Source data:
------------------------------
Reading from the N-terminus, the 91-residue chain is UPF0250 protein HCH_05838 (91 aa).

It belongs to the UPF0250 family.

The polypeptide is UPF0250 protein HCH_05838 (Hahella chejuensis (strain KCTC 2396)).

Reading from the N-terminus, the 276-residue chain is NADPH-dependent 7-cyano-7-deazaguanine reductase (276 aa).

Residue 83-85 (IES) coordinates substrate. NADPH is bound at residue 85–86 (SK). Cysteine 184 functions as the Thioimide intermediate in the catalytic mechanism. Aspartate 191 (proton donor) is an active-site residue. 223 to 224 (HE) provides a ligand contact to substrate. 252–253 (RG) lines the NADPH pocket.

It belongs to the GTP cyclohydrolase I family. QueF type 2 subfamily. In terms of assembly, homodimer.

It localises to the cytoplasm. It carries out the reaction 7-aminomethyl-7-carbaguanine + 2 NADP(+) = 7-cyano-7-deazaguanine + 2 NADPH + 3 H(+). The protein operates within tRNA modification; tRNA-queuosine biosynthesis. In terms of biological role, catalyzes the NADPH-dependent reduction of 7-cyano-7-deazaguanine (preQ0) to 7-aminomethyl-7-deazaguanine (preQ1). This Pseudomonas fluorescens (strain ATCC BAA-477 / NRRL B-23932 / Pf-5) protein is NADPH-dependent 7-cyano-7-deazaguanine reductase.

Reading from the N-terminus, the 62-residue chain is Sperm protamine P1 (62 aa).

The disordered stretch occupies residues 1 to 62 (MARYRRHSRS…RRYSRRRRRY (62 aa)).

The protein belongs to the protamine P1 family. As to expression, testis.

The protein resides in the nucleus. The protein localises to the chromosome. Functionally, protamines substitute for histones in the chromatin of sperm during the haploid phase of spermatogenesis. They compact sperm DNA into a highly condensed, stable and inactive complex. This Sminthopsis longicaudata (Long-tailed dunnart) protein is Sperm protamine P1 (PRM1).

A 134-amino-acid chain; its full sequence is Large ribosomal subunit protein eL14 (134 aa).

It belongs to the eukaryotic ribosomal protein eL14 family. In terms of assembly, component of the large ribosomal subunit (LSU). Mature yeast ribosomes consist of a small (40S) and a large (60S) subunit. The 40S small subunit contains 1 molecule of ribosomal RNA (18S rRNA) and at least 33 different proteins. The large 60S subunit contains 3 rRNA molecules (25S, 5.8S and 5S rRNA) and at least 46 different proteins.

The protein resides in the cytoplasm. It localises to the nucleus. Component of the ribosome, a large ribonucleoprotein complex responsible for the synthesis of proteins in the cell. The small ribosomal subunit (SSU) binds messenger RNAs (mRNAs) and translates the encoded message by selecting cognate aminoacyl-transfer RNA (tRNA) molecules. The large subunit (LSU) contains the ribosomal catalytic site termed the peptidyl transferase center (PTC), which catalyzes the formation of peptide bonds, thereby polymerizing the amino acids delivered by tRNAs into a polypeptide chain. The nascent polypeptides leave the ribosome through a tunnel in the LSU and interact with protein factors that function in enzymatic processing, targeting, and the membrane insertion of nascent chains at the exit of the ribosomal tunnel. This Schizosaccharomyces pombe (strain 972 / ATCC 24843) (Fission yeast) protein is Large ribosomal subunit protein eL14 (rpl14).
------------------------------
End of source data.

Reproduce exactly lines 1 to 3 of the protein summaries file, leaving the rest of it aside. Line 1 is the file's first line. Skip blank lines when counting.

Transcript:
Reading from the N-terminus, the 91-residue chain is UPF0250 protein HCH_05838 (91 aa).

It belongs to the UPF0250 family.

The polypeptide is UPF0250 protein HCH_05838 (Hahella chejuensis (strain KCTC 2396)).